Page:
A recent study published in the eBioMedicine Journal evaluated the effects of exposure to perfluoroalkyl substances on asthma phenotypes.
Study: Exposures to perfluoroalkyl substances and asthma phenotypes in childhood: an investigation of the COPSAC2010 cohort. Image Credit: RybalchenkoNadezhda/Shutterstock.com
Atopic diseases and asthma are early immune diseases and present complex etiologies. Environmental exposure to xenobiotics has increased in recent generations.
Perfluorooctanoate (PFOA) and perfluoro octane sulfonate (PFOS) are the most studied per-and poly-fluoroalkyl substances (PFAS). PFOS and PFOA, detectable in maternal blood, can cross the placental barrier and have been detected in cord blood and amniotic fluid.
PFOA or PFOS exposure has been studied regarding childhood asthma. Recently, a meta-analysis showed increased risks of atopic dermatitis and allergic rhinitis due to PFOS and PFOA, respectively, but associations with asthma were inconsistent.
However, asthma phenotypes (atopic and non-atopic) were not stratified, which is crucial given that childhood asthma is complex with heterogeneous diagnosis protocols.
About the study
In the present study, researchers explored the associations of pregnancy and early childhood exposure to PFOA and PFOS with asthma phenotypes. This was part of an ongoing Copenhagen prospective study of asthma in childhood 2010 (COPSAC2010) mother-child cohort, comprising 738 females.
Pregnant individuals were invited to participate during 2008-10. Subjects and their children completed 14 clinical and acute care visits in the first six years of life. Personal interviews were conducted at clinical visits by doctors and research assistants. Familial, medical, socio-economic, and environmental histories were assessed.
Using untargeted plasma metabolomics, the relative abundance of PFOA and PFOS was measured in blood samples of pregnant individuals at gestational weeks 24 and one week postpartum and children at six months, 18 months, and six years. Subsequently, 48 samples were quantified for PFOA and PFOS levels using targeted re-analysis and calibration pipeline.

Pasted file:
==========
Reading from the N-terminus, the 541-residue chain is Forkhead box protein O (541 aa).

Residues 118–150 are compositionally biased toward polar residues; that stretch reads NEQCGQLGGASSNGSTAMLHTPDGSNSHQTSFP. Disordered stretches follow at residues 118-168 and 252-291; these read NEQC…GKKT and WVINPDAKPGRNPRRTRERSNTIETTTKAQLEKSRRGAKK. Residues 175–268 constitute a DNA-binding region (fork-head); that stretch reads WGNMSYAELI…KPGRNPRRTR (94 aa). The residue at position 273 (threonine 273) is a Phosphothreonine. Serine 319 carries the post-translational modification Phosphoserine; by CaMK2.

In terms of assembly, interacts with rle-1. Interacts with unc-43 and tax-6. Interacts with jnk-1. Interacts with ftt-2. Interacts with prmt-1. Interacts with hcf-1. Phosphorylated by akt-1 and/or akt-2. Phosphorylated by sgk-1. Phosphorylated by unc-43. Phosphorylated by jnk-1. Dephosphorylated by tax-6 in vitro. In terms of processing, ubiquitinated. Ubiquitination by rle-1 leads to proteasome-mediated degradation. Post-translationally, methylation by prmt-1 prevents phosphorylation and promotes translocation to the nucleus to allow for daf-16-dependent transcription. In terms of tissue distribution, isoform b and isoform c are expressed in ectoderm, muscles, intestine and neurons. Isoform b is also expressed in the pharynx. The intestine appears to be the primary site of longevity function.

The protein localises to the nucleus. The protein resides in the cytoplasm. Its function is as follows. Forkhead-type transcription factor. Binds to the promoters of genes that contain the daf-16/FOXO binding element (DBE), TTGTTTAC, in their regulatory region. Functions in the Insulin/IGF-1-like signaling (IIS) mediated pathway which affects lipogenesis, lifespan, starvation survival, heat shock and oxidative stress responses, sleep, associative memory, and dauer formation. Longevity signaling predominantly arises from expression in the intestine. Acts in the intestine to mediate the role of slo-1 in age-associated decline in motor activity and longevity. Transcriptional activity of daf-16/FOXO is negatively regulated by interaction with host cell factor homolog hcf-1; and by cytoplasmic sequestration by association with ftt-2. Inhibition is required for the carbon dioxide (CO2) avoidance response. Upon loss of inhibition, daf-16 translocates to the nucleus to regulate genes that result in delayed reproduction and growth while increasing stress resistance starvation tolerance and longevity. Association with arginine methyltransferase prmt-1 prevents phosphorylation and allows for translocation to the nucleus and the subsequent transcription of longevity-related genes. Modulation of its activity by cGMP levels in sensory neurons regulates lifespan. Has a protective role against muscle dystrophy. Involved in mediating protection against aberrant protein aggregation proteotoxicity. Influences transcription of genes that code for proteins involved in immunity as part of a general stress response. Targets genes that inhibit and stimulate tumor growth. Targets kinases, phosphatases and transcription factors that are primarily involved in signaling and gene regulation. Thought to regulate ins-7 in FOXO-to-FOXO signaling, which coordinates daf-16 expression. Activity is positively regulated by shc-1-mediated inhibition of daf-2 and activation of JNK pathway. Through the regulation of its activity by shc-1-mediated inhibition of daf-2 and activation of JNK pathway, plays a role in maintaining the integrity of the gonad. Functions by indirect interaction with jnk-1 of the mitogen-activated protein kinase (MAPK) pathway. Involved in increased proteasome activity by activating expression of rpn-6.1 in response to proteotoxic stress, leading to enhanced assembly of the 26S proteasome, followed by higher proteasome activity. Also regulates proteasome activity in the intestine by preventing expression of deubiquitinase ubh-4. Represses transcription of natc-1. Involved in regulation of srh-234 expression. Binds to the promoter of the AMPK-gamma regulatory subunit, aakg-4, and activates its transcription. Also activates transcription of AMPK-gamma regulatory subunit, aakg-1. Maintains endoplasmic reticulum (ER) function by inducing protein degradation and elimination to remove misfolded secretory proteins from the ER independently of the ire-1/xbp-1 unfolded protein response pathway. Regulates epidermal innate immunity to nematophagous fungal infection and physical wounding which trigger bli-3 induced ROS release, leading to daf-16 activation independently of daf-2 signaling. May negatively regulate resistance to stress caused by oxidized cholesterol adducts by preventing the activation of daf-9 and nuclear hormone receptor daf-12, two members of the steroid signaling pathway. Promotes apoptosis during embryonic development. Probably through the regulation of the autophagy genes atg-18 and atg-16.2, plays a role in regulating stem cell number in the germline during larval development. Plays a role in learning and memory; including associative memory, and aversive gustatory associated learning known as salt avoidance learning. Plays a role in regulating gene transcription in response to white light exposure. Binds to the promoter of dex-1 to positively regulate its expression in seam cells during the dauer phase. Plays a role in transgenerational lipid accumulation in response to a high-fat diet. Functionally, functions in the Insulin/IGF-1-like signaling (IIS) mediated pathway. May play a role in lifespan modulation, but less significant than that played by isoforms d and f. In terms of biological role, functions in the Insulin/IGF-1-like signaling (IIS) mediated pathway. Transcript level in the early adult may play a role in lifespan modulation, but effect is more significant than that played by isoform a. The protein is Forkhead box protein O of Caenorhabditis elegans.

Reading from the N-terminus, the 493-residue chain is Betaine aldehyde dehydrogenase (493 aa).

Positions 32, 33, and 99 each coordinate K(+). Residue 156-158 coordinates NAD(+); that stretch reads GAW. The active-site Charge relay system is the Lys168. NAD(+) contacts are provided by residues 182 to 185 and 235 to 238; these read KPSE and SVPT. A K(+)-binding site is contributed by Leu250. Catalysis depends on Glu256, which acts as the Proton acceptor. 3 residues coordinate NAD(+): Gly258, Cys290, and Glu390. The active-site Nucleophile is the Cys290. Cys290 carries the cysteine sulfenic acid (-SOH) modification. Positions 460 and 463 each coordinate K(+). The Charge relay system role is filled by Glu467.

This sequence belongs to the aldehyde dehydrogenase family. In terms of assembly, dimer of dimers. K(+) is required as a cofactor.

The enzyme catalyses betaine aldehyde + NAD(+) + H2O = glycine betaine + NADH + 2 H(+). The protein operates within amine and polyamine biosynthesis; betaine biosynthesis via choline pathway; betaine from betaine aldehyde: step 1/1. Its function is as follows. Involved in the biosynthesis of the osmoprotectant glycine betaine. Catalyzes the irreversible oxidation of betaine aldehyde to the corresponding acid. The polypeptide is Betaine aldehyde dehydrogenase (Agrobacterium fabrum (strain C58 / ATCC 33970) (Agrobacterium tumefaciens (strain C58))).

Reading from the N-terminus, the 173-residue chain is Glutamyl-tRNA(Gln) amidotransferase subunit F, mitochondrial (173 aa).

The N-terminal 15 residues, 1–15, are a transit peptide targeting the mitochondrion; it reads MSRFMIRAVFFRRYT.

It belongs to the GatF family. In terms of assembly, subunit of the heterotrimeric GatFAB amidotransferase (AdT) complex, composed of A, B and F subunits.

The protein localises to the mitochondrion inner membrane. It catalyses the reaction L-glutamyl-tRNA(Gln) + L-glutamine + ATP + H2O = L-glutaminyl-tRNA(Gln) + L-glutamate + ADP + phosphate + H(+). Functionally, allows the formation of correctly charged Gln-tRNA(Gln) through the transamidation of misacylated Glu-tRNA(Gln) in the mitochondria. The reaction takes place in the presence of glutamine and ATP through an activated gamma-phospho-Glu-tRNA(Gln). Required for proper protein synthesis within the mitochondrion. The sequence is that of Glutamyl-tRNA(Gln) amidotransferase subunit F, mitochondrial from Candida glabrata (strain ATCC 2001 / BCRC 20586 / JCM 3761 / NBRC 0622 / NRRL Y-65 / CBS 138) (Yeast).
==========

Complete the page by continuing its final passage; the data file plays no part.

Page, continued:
The study’s primary outcomes included asthma and allergies; secondary outcomes were infections in early life and lung function measures.
Included covariates were a priori factors associated with PFOA or PFOS, such as parity, race, pre-pregnancy body mass index (BMI), maternal age and asthma, urbanicity, ever presence of PFOS or PFOA in water supply, and social circumstances. DNA methylation was evaluated in the nasal epithelium at six years.
Spearman’s correlation coefficient was used to estimate PFOA and PFOS correlations. Principal component analysis (PCA) was performed to assess the covariance of PFOA and PFOS. Effects of PFOA or PFOS exposure were separately investigated. Cox, logistic, and linear regression models analyzed time-to-event, binary, and continuous outcomes.
Valid PFOS and PFOA measurements were available for 727 and 684 females at gestational week 24 and one week postpartum, respectively. Similarly, 602, 606, and 513 children had valid measures at six months, 18 months, and six years, respectively.
Maternal PFOS and PFOA concentrations were highly correlated; child concentrations in early life were also correlated within the child and between mother and child.
PCA revealed that PFOA and PFOS were highly correlated. At six years, 437 children had data on asthma, inhalant sensitization, and eosinophils. Non-atopic asthma was observed in 16 children, and atopic asthma in 24 children. Maternal PFOA and PFOS concentrations were associated with asthma at six years, driven by the association with non-atopic phenotypes.
Childhood levels of PFOA and PFOS at six and 18 months were associated with a reduced risk of inhalant sensitization at six years. Childhood concentrations were not associated with asthma or atopic dermatitis.
Maternal and child concentrations of PFOA or PFOS were not associated with a higher risk of infections in early life. PFOS or PFOA were not associated with lung spirometry measures at six years.
A statistically significant association was observed between maternal PFOA levels and high-sensitivity C-reactive protein concentrations at gestational week 24.
Weak PFOA or PFOS concentrations were associated with innate immune responsiveness to bacterial or viral ligands and T-cell stimulations. Pregnancy and child levels of PFOA or PFOS were not related to changes in DNA methylation in the nasal epithelium at six years.
The findings showed that higher prenatal exposure to PFOS and PFOA was associated with an elevated risk of non-atopic asthma phenotype by six years. No associations were reported for asthma exacerbations, atopic asthma, lung function, atopic dermatitis, and common infections.
In parallel, prenatal PFOS was associated with a lower risk of inhalant allergen sensitization. The study revealed an association between maternal exposure and a higher risk of non-atopic asthma phenotype at six years, pointing towards potential asthma subtype-specific prenatal programming.
Sevelsted, A., Pedersen, C.-E.T., Gürdeniz, G., Rasmussen, M.A., Schullehner, J., Sdougkou, K., Martin, J.W., Lasky-Su, J., Morin, A., Ober, C., Schoos, A.-M.M., Stokholm, J., Bønnelykke, K., Chawes, B. & Bisgaard, H. (2023) Exposures to perfluoroalkyl substances and asthma phenotypes in childhood: an investigation of the COPSAC2010 cohort. eBioMedicine, 94, p.104699. doi: 10.1016/j.ebiom.2023.104699. https://www.thelancet.com/journals/ebiom/article/PIIS2352-3964(23)00264-5/fulltext